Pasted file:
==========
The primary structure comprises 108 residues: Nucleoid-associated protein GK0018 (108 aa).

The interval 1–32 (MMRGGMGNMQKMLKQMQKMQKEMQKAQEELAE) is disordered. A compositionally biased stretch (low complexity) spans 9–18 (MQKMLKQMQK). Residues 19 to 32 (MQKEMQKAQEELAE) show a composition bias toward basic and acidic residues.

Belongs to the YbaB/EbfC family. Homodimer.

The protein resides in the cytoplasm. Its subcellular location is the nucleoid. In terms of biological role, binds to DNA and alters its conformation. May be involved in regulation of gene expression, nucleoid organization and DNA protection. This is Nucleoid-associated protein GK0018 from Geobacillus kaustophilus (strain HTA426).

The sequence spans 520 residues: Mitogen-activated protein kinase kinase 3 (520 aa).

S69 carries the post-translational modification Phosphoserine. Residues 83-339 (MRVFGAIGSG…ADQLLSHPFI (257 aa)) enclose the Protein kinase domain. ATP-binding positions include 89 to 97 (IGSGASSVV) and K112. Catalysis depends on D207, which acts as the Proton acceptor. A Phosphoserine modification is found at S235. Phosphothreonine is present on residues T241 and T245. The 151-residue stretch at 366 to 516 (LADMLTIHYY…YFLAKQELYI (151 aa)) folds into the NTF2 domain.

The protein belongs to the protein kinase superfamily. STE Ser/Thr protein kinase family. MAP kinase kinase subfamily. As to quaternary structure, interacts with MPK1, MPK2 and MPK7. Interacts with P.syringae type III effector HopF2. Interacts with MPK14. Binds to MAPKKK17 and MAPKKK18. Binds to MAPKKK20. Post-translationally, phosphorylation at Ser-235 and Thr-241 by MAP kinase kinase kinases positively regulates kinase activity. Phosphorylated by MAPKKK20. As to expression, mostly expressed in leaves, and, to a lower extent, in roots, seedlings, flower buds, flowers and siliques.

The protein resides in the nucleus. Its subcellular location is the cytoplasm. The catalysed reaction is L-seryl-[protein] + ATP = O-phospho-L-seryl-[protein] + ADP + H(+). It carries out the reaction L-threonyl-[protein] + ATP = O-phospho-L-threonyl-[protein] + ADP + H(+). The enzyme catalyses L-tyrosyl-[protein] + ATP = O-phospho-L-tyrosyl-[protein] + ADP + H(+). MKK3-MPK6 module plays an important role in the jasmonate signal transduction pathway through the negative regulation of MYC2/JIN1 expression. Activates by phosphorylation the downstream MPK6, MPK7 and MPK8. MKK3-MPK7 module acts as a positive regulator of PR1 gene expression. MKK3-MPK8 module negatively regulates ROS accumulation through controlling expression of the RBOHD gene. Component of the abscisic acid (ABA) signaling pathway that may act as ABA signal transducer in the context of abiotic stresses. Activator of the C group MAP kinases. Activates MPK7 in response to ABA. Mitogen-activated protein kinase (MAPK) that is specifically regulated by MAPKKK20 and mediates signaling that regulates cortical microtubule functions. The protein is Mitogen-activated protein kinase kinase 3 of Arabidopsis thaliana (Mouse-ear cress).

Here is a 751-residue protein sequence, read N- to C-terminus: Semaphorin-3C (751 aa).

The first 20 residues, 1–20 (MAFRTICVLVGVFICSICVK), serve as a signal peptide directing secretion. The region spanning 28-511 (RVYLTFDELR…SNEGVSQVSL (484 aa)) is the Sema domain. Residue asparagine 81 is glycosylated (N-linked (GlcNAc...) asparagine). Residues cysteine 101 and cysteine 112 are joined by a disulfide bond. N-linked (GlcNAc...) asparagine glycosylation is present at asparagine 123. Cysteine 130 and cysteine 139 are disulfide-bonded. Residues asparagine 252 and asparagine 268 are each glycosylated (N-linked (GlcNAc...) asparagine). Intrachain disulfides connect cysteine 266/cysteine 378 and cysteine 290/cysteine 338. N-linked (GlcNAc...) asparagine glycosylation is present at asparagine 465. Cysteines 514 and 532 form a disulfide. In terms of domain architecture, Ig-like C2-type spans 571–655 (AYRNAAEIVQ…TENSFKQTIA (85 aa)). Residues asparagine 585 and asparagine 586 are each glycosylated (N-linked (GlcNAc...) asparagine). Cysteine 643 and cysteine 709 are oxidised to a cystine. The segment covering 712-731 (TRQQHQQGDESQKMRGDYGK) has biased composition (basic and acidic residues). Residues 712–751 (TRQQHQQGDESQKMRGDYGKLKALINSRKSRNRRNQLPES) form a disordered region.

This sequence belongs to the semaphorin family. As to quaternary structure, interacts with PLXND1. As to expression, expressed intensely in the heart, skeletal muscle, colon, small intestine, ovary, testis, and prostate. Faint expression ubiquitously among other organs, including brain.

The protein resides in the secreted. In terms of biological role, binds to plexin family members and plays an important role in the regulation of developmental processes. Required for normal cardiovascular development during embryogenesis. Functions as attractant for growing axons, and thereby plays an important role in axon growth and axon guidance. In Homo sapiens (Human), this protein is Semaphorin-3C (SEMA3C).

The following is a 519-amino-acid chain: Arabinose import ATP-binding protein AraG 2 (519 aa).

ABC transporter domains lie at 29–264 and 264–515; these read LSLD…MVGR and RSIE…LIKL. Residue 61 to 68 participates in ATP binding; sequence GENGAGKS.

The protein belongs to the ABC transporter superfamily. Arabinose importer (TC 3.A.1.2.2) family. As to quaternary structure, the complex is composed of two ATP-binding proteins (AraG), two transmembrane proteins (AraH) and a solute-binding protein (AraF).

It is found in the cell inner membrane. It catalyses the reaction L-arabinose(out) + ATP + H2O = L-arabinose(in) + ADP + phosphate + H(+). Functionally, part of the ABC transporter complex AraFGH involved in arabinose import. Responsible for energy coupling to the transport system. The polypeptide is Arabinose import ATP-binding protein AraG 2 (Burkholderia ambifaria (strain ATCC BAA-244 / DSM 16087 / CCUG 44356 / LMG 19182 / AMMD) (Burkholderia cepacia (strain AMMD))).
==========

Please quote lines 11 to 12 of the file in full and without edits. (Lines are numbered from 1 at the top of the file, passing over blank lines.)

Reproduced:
This sequence belongs to the semaphorin family. As to quaternary structure, interacts with PLXND1. As to expression, expressed intensely in the heart, skeletal muscle, colon, small intestine, ovary, testis, and prostate. Faint expression ubiquitously among other organs, including brain.

The protein resides in the secreted. In terms of biological role, binds to plexin family members and plays an important role in the regulation of developmental processes. Required for normal cardiovascular development during embryogenesis. Functions as attractant for growing axons, and thereby plays an important role in axon growth and axon guidance. In Homo sapiens (Human), this protein is Semaphorin-3C (SEMA3C).